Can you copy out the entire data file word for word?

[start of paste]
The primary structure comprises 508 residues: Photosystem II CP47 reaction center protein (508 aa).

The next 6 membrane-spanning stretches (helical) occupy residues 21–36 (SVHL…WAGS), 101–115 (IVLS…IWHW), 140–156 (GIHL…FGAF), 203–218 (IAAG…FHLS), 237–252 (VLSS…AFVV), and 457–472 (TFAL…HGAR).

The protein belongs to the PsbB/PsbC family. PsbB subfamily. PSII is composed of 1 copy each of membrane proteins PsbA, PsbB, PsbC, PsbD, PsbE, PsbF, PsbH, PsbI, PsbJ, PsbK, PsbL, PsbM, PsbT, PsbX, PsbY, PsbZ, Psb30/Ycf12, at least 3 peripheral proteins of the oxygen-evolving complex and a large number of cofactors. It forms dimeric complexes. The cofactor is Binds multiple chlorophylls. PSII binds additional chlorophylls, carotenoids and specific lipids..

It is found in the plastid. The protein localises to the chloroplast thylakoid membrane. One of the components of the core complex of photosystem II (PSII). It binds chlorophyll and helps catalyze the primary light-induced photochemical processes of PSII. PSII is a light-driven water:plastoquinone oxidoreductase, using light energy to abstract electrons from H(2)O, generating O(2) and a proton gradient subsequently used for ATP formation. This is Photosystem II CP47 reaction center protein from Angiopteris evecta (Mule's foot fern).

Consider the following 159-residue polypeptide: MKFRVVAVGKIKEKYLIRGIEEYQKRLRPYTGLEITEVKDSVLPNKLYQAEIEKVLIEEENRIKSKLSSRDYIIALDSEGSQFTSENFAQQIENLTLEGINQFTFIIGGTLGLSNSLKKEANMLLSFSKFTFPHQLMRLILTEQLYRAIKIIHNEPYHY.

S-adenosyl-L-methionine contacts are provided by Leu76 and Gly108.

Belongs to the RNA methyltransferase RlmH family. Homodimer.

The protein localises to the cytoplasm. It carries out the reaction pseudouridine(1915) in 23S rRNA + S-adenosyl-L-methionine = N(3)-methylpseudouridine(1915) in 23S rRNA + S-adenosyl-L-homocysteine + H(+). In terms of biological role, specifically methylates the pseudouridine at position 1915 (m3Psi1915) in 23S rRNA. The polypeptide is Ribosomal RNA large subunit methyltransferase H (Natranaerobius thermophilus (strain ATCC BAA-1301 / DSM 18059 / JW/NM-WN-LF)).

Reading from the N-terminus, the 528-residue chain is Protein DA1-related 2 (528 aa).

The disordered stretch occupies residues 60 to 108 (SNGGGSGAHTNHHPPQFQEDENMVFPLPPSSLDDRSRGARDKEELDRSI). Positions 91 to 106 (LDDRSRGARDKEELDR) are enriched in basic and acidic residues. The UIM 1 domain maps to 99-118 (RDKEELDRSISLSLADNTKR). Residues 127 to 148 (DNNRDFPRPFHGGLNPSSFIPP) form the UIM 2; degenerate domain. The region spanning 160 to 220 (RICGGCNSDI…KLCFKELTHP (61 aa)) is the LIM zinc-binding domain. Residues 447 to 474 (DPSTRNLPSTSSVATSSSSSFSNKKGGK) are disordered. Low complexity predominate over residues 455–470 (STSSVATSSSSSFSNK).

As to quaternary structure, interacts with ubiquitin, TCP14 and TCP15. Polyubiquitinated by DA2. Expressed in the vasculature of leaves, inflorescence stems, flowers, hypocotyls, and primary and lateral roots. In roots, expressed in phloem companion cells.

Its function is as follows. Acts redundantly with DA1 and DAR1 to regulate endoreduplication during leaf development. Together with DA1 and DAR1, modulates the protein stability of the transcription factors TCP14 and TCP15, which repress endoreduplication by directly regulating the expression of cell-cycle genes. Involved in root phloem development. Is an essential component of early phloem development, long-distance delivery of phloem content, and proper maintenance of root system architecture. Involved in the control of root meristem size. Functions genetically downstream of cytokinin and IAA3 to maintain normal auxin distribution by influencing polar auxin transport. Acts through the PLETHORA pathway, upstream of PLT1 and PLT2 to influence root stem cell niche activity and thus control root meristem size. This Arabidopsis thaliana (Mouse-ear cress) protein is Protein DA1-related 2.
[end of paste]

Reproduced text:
The primary structure comprises 508 residues: Photosystem II CP47 reaction center protein (508 aa).

The next 6 membrane-spanning stretches (helical) occupy residues 21–36 (SVHL…WAGS), 101–115 (IVLS…IWHW), 140–156 (GIHL…FGAF), 203–218 (IAAG…FHLS), 237–252 (VLSS…AFVV), and 457–472 (TFAL…HGAR).

The protein belongs to the PsbB/PsbC family. PsbB subfamily. PSII is composed of 1 copy each of membrane proteins PsbA, PsbB, PsbC, PsbD, PsbE, PsbF, PsbH, PsbI, PsbJ, PsbK, PsbL, PsbM, PsbT, PsbX, PsbY, PsbZ, Psb30/Ycf12, at least 3 peripheral proteins of the oxygen-evolving complex and a large number of cofactors. It forms dimeric complexes. The cofactor is Binds multiple chlorophylls. PSII binds additional chlorophylls, carotenoids and specific lipids..

It is found in the plastid. The protein localises to the chloroplast thylakoid membrane. One of the components of the core complex of photosystem II (PSII). It binds chlorophyll and helps catalyze the primary light-induced photochemical processes of PSII. PSII is a light-driven water:plastoquinone oxidoreductase, using light energy to abstract electrons from H(2)O, generating O(2) and a proton gradient subsequently used for ATP formation. This is Photosystem II CP47 reaction center protein from Angiopteris evecta (Mule's foot fern).

Consider the following 159-residue polypeptide: MKFRVVAVGKIKEKYLIRGIEEYQKRLRPYTGLEITEVKDSVLPNKLYQAEIEKVLIEEENRIKSKLSSRDYIIALDSEGSQFTSENFAQQIENLTLEGINQFTFIIGGTLGLSNSLKKEANMLLSFSKFTFPHQLMRLILTEQLYRAIKIIHNEPYHY.

S-adenosyl-L-methionine contacts are provided by Leu76 and Gly108.

Belongs to the RNA methyltransferase RlmH family. Homodimer.

The protein localises to the cytoplasm. It carries out the reaction pseudouridine(1915) in 23S rRNA + S-adenosyl-L-methionine = N(3)-methylpseudouridine(1915) in 23S rRNA + S-adenosyl-L-homocysteine + H(+). In terms of biological role, specifically methylates the pseudouridine at position 1915 (m3Psi1915) in 23S rRNA. The polypeptide is Ribosomal RNA large subunit methyltransferase H (Natranaerobius thermophilus (strain ATCC BAA-1301 / DSM 18059 / JW/NM-WN-LF)).

Reading from the N-terminus, the 528-residue chain is Protein DA1-related 2 (528 aa).

The disordered stretch occupies residues 60 to 108 (SNGGGSGAHTNHHPPQFQEDENMVFPLPPSSLDDRSRGARDKEELDRSI). Positions 91 to 106 (LDDRSRGARDKEELDR) are enriched in basic and acidic residues. The UIM 1 domain maps to 99-118 (RDKEELDRSISLSLADNTKR). Residues 127 to 148 (DNNRDFPRPFHGGLNPSSFIPP) form the UIM 2; degenerate domain. The region spanning 160 to 220 (RICGGCNSDI…KLCFKELTHP (61 aa)) is the LIM zinc-binding domain. Residues 447 to 474 (DPSTRNLPSTSSVATSSSSSFSNKKGGK) are disordered. Low complexity predominate over residues 455–470 (STSSVATSSSSSFSNK).

As to quaternary structure, interacts with ubiquitin, TCP14 and TCP15. Polyubiquitinated by DA2. Expressed in the vasculature of leaves, inflorescence stems, flowers, hypocotyls, and primary and lateral roots. In roots, expressed in phloem companion cells.

Its function is as follows. Acts redundantly with DA1 and DAR1 to regulate endoreduplication during leaf development. Together with DA1 and DAR1, modulates the protein stability of the transcription factors TCP14 and TCP15, which repress endoreduplication by directly regulating the expression of cell-cycle genes. Involved in root phloem development. Is an essential component of early phloem development, long-distance delivery of phloem content, and proper maintenance of root system architecture. Involved in the control of root meristem size. Functions genetically downstream of cytokinin and IAA3 to maintain normal auxin distribution by influencing polar auxin transport. Acts through the PLETHORA pathway, upstream of PLT1 and PLT2 to influence root stem cell niche activity and thus control root meristem size. This Arabidopsis thaliana (Mouse-ear cress) protein is Protein DA1-related 2.